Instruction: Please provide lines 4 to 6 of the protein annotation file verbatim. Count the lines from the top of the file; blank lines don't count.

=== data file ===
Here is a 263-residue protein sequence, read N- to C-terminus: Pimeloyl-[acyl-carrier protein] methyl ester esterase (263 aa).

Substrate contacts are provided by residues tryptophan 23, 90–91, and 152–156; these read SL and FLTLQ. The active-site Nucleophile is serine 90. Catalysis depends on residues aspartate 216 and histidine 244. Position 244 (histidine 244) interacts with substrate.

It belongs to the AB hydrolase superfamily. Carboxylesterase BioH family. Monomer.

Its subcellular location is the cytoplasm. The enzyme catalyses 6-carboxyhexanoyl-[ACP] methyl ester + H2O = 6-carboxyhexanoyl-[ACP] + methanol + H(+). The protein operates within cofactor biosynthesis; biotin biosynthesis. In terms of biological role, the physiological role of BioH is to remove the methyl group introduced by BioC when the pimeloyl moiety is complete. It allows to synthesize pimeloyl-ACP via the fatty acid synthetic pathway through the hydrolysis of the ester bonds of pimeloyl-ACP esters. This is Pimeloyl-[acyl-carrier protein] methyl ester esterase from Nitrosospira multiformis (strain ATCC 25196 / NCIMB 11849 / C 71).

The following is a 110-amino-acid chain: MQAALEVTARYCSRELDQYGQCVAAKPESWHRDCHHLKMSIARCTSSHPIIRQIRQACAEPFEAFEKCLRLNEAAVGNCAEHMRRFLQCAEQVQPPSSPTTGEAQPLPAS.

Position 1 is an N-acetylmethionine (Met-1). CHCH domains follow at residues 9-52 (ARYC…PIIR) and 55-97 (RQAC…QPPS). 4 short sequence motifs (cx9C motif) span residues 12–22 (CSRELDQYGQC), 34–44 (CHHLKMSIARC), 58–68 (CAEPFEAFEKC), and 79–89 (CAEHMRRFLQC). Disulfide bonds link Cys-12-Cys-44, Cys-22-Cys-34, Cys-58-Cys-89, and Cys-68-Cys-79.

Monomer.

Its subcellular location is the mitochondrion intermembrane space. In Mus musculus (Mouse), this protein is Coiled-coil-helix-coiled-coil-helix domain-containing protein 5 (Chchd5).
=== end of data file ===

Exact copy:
Its subcellular location is the cytoplasm. The enzyme catalyses 6-carboxyhexanoyl-[ACP] methyl ester + H2O = 6-carboxyhexanoyl-[ACP] + methanol + H(+). The protein operates within cofactor biosynthesis; biotin biosynthesis. In terms of biological role, the physiological role of BioH is to remove the methyl group introduced by BioC when the pimeloyl moiety is complete. It allows to synthesize pimeloyl-ACP via the fatty acid synthetic pathway through the hydrolysis of the ester bonds of pimeloyl-ACP esters. This is Pimeloyl-[acyl-carrier protein] methyl ester esterase from Nitrosospira multiformis (strain ATCC 25196 / NCIMB 11849 / C 71).

The following is a 110-amino-acid chain: MQAALEVTARYCSRELDQYGQCVAAKPESWHRDCHHLKMSIARCTSSHPIIRQIRQACAEPFEAFEKCLRLNEAAVGNCAEHMRRFLQCAEQVQPPSSPTTGEAQPLPAS.

Position 1 is an N-acetylmethionine (Met-1). CHCH domains follow at residues 9-52 (ARYC…PIIR) and 55-97 (RQAC…QPPS). 4 short sequence motifs (cx9C motif) span residues 12–22 (CSRELDQYGQC), 34–44 (CHHLKMSIARC), 58–68 (CAEPFEAFEKC), and 79–89 (CAEHMRRFLQC). Disulfide bonds link Cys-12-Cys-44, Cys-22-Cys-34, Cys-58-Cys-89, and Cys-68-Cys-79.